• A variation of "One Shot" from Endgame starts up when the survivors discuss their plans to broadcast the cure from Wakanda.
    • When Okoye and T'Challa reunite, a bit of the Royalty Theme from Black Panther plays.
  • My Friends... and Zoidberg: Kurt seems to fill this role in the group, as Peter appears to be the only one who likes him, based on how he has few friendly interactions with the other characters, and in comparison to someone like Happy he has even less of a connection to the Avengers (Happy was friends with one of the founders, while Scott was at least unofficially an Avenger seeing as he joined Cap's side in Civil War).
  • Mythology Gag: The entire episode as a whole is one to Marvel Zombies.
    • Just like in the comic book, a hero is reduced to a head and "cured" from their zombie affliction. In the comics it was Janet Van Dyne/The Wasp, here it is Scott Lang.
    • Black Panther is captured by a former ally and his limbs are used to feed a zombie infectee. In the comics, it was Hank Pym who captured and ate his body parts, here it's Vision to feed a zombified Wanda.
    • Wanda and Vision appeared together in Marvel Zombies 3, which showed Wanda keeping Vision's mangled but still-conscious head and torso locked underneath the Kingpin's stronghold. Here, their relationship is reversed, with an intact Vision keeping a zombified Wanda locked in a room at Camp Lehigh.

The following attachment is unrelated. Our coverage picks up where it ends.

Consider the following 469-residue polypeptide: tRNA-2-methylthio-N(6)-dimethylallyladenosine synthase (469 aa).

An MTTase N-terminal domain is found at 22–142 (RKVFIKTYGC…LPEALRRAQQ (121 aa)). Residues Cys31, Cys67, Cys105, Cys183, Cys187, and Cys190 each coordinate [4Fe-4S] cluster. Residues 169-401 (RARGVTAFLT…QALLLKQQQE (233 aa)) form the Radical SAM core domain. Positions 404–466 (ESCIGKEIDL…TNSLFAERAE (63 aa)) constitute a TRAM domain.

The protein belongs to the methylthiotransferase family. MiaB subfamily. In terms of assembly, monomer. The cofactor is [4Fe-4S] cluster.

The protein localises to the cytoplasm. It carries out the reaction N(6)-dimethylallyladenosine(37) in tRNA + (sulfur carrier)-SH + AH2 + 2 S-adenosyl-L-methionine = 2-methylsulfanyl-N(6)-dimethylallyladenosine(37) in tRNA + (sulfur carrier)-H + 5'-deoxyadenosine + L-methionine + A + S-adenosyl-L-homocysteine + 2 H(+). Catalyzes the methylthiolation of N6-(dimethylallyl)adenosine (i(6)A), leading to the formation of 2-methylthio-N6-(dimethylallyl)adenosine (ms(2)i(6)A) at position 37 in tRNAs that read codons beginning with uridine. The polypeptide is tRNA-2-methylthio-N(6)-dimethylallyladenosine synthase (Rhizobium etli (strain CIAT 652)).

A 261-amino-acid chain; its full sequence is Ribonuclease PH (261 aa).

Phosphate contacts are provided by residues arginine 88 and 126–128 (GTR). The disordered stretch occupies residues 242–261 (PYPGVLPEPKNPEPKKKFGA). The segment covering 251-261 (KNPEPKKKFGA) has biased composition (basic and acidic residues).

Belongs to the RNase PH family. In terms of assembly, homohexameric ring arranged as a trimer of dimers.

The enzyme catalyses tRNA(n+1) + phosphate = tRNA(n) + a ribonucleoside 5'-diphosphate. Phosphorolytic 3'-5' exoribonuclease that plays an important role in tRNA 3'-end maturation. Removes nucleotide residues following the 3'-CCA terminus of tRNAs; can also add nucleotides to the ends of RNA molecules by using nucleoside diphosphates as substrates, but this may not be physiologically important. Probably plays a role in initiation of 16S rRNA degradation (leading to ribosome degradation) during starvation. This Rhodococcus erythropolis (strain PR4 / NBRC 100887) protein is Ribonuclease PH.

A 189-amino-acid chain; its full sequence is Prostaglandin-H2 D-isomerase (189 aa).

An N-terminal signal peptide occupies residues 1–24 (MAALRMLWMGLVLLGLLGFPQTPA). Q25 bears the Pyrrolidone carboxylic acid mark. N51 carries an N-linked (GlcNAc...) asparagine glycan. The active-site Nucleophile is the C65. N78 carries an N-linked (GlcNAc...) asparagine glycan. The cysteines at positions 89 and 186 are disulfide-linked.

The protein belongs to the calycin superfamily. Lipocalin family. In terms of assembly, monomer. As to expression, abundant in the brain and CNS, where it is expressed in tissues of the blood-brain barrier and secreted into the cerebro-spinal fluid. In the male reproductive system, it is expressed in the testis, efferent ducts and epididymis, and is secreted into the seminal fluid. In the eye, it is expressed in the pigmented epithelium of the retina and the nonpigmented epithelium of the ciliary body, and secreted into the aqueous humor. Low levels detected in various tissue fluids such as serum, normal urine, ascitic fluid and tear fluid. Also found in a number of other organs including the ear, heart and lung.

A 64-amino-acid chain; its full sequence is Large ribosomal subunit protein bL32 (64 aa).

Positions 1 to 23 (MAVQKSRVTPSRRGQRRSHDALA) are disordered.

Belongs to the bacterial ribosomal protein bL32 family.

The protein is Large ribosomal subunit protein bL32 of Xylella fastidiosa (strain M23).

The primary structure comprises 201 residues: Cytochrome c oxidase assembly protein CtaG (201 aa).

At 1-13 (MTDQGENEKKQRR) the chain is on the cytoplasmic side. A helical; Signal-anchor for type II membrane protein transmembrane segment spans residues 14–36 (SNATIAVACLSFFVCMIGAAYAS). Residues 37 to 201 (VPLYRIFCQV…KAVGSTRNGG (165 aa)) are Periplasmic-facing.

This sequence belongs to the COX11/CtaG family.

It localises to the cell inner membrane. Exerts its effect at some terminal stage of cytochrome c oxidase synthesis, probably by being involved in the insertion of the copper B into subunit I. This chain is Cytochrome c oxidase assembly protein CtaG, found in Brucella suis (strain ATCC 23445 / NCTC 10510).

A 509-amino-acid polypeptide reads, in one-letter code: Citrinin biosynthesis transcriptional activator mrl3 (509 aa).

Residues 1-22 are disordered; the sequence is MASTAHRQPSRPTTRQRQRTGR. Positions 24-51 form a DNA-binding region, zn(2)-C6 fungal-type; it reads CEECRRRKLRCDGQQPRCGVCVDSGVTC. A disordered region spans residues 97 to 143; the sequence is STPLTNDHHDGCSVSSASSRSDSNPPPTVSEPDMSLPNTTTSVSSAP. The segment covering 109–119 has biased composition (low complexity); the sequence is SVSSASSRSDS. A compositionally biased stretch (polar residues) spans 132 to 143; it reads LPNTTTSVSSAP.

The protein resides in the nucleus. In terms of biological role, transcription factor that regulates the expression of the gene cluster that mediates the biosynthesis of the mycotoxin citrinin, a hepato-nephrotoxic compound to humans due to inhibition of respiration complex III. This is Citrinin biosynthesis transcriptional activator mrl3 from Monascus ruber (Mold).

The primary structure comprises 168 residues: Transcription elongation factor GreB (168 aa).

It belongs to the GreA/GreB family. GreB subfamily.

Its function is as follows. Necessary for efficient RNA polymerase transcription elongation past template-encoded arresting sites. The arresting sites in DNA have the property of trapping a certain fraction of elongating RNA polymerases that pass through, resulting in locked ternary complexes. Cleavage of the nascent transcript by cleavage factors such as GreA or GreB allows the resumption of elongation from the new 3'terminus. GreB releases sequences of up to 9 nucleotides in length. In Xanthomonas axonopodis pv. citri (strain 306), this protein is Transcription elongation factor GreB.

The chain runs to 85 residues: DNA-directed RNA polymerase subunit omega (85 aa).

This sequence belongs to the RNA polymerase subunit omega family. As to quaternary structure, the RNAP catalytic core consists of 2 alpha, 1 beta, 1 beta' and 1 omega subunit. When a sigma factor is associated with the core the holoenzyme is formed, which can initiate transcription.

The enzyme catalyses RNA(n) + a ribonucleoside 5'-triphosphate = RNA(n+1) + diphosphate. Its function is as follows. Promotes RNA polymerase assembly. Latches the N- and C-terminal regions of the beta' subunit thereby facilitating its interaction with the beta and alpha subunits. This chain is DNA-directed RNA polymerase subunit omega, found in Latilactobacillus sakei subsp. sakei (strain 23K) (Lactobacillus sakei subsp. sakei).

• Furthermore, Vision's role as a Fallen Hero driven so mad with grief after losing a loved one to the outbreak that he deliberately supports the zombies' side is similar to Reed Richards in the comic, who quickly went over the deep end after his children were completely devoured and intentionally infected others with the virus before he was even turned.
    • At the beginning, Spider-Man carries off Bruce Banner from danger the exact same way he carried off Ash Williams in Marvel Zombies vs. Army of Darkness.
  • My God, What Have I Done?:
    • Peter warns against Okoye's plan to split up at Grand Central Station, but she ignores his warning. After this results in Happy's death and everyone else barely escaping, Okoye admits to Peter with clear regret that he was right, they shouldn't have split up.
    • Hope blames herself for the state of the world, since she was so desperate to get her mom back that she never stopped to consider what she might have brought back with her, and this resulted in a Zombie Apocalypse.